In mathematics, modular arithmetic (sometimes called clock arithmetic) is a system of arithmetic for integers, where numbers "wrap around" after they reach a certain value—the modulus. The Swiss mathematician Leonhard Euler pioneered the modern approach to congruence in about 1750, when he explicitly introduced the idea of congruence modulo a number N. Modular arithmetic was further advanced by Carl Friedrich Gauss in his book Disquisitiones Arithmeticae, published in 1801.
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Linear equation
A linear equation is an algebraic equation in which each term is either a constant or the product of a constant and (the first power of) a single variable. Linear equations can have one or more variables. Linear equations occur with great regularity in applied mathematics.
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Vertex cover
In the mathematical discipline of graph theory, a vertex cover of a graph is a set of vertices such that each edge of the graph is incident to at least one vertex of the set. The problem of finding a minimum vertex cover is a classical optimization problem in computer science and is a typical example of an NP-hard optimization problem that has an approximation algorithm.
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Prime number
A prime number (or a prime) is a natural number greater than 1 that has no positive divisors other than 1 and itself. A natural number greater than 1 that is not a prime number is called a composite number. For example, 5 is prime, as only 1 and 5 divide it, whereas 6 is composite, since it has the divisors 2 and 3 in addition to 1 and 6.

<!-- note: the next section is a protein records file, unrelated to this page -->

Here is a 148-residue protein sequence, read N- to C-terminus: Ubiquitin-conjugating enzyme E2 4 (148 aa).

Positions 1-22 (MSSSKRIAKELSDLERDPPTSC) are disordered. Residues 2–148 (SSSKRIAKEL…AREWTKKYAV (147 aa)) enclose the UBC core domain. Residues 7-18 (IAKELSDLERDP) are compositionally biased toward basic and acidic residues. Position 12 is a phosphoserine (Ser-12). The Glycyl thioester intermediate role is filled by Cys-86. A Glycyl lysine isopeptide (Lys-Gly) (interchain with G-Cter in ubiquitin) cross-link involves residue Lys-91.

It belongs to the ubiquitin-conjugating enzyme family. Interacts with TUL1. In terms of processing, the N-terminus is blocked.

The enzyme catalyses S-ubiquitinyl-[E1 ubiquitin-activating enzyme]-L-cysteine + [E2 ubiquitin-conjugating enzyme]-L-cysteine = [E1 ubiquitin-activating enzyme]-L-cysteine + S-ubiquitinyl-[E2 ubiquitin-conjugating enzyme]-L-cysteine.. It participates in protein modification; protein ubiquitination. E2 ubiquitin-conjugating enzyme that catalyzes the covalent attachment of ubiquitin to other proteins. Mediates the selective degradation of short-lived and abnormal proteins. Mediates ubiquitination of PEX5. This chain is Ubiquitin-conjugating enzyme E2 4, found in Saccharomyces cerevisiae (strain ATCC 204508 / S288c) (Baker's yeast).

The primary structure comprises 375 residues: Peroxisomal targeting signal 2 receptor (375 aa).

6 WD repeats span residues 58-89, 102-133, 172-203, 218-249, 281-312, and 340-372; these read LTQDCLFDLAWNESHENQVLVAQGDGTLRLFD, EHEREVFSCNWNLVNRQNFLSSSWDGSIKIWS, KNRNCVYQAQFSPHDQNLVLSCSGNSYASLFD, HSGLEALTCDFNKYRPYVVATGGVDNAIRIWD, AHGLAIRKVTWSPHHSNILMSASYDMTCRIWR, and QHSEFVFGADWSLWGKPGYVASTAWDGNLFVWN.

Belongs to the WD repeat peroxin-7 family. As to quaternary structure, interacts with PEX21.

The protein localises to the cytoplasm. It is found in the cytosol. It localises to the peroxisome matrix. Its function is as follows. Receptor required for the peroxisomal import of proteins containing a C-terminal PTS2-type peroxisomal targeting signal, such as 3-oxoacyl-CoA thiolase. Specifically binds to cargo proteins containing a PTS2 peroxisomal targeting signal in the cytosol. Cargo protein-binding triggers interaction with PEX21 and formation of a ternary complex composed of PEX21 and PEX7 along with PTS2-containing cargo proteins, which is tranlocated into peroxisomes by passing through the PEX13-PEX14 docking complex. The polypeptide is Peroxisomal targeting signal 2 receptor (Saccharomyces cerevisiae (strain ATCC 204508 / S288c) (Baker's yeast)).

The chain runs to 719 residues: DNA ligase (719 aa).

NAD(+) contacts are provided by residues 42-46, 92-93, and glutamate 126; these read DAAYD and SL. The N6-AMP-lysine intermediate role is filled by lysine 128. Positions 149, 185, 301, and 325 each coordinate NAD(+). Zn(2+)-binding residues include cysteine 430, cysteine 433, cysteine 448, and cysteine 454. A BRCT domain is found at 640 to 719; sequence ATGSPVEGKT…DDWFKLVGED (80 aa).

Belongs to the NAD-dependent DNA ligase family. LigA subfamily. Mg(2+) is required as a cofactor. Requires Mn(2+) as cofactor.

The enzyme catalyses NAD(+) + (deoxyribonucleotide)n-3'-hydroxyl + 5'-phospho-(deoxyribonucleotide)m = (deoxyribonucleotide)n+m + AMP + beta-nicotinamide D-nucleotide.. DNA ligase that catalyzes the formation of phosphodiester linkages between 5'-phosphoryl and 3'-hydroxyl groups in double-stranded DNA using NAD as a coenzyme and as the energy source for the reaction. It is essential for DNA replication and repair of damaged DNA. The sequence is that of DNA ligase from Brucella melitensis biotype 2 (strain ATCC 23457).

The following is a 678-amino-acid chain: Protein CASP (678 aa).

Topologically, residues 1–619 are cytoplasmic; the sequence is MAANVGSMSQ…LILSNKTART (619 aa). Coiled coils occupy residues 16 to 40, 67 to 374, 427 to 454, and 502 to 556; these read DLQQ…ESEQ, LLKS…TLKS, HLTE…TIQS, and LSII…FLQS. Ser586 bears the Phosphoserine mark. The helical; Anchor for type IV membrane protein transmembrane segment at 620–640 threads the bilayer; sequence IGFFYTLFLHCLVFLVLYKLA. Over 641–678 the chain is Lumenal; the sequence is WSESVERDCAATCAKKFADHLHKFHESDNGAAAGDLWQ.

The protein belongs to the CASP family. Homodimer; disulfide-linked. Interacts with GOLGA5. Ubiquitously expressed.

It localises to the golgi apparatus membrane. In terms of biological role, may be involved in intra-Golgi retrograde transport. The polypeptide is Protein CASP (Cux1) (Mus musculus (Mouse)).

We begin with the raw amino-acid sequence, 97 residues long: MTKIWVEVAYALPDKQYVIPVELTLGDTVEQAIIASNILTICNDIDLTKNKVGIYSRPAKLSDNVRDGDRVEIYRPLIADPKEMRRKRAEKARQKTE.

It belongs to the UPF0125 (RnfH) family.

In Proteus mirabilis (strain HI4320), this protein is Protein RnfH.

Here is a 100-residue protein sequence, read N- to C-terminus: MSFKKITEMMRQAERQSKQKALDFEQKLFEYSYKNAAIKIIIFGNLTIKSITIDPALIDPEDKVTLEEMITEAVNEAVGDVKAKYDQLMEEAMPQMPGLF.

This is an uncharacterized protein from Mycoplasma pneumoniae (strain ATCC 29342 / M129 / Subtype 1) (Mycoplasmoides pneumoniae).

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Overdetermined system
In mathematics, a system of linear equations is considered overdetermined if there are more equations than unknowns. The terminology can be described in terms of the concept of counting constraints. Each unknown can be seen as an available degree of freedom. Each equation introduced into the system can be viewed as a constraint that restricts one degree of freedom. Therefore the critical case occurs when the number of equations and the number of independent variables are equal.
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Hardness of approximation
In computer science, hardness of approximation is a field that studies the algorithmic complexity of finding near-optimal solutions to optimization problems. It complements the study of approximation algorithms by proving, for certain problems, a limit on the factors with which their solution can be efficiently approximated.
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